What is Seasonal Forecasting?

Budgeting and forecasting is traditionally done yearly. Even though more and more organizations are replacing traditional budgeting with newer trends such as rolling forecasts, FP&A is still looked at from a yearly point of view.

And even when broken down into quarterly forecasting, the financial plan still follows the yearly calendar as a whole.

No matter how companies break down their forecasts, there is still a heavy reliance on the calendar year.

Now more than ever, companies are looking for ways to break down budgeting and forecasting into shorter periods of time. With markets going downhill, interest rates rising, and consumer sentiment changing constantly, organizations need to be more in touch with short term forecasting.

While many companies are forecasting more frequently, this doesn’t always lead to a more efficient use of time or a more accurate forecast when done without much thought behind it.

A good solution to this is forecasting seasonally. By breaking down the forecasting periods in a systematic way, a company can maximize its strategy and improve forecasting efficiency tremendously.

4 Main Benefits of Seasonal Forecasting

1) More accurate high/low forecasts

The biggest benefit of forecasting seasonally is that this makes forecasts far more accurate. Consumer sentiment is made up of many factors, and the seasons are definitely one of them.

The most obvious example is how the weather and holidays affect business forecasting. January is traditionally one of the worst months for retail, as customers are “hungover” from holiday shopping and vacations, and many have come to the realization that their wallets are much thinner than they expected.

The additional factor of the cold weather in much of the world doesn’t help encourage people to leave their houses and spend money either.

In B2B sales, the summer months (especially August) are often the slowest. Everyone is trying to get in their final vacation of the summer, and most executives don’t want to hear a sales pitch about a new software while they are at the beach with their families.

Whether it’s a direct influence or an indirect reaction from other industries, weather, holidays, and worldwide events have a direct impact on consumer sentiment. The more that forecasting is broken down into categorized periods of time, the higher the chances of accurate high and low forecasts.

2) Expanded what-if scenarios

What-if scenarios are an increasingly important part of forecasting. The global market is extremely interconnected, and as we have seen from the events of the past few years, just about every business is affected by local and global influences.

While many companies are using advanced analytics tools to expand their forecasting and what-if abilities, there still needs to be a thought out and planned approach to seasonal forecasting that is individual to each organization.

A company that relies on production facilities in areas with extreme weather conditions knows that during certain months there is a large chance for disruptions in their industry. This will help them narrow down the problematic months and get down to the nitty gritty of more accurate what-if scenarios.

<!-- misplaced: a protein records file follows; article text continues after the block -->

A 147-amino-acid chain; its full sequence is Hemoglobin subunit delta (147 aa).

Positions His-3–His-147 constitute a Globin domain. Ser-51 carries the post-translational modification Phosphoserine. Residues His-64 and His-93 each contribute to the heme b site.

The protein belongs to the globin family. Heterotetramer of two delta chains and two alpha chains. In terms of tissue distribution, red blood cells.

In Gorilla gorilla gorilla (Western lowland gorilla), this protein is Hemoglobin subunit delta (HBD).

3) Understand your customer trends

Customers are the backbone of any business, and gaining even a small competitive edge in understanding their preferences and sentiments can increase profits by a large margin.

Seasonal forecasting helps gain that increased competitive edge. If a certain product is expected to sell more or less than usual, then inventory can maximize their efforts and be prepared for either scenario.

If weather, global events, or market trends in certain regions are expected to influence the company in the short term, then finance and the rest of the company can be prepared as well. And if there is a reason to believe that now is a good time to overtake competition, then increasing a certain marketing campaign budget could be a great strategy.

Any small findings that can help gain insights into consumer sentiment can turn into a big advantage when used correctly. Seasonal forecasting is often the way to find these small competitive advantages and turn them into big advantages.

4) Increased efficiency across all departments

Traditional forecasting tends to keep the numbers central. Highs and lows usually predict sales and profits, but oftentimes don’t get down to the predictions for each department and individual aspect.

Often in forecasting, each department writes the worst or best case scenario that covers exclusively their own department. They tend to pad their numbers based on worst case scenarios they’ve experienced in the past, and most importantly it covers their areas of responsibility.

But these kinds of predictions don’t create the most accurate forecasting, as communication and combined what-if scenarios get more and more off the mark the more an organization gets bigger.

When each department starts to conduct high and low profitability analysis, it forces each department to pay more attention to other functions in the company and how they connect to each other. Each individual function can start to write better plans based on the additional information.

This is even more true in seasonal forecasting when everyone pays far more attention to the details. Not only will each department dig down and get to more accurate analytics, but they will also automatically pay more attention to others’ analytics making all of the forecasting and what if scenarios more accurate.

Most importantly, this leads to a more efficient use of all of the employee’s time. Knowing when and where to focus efforts will be a big competitive advantage both inside the company as well as being able to cater to customers’ unique needs, wants, and trends.

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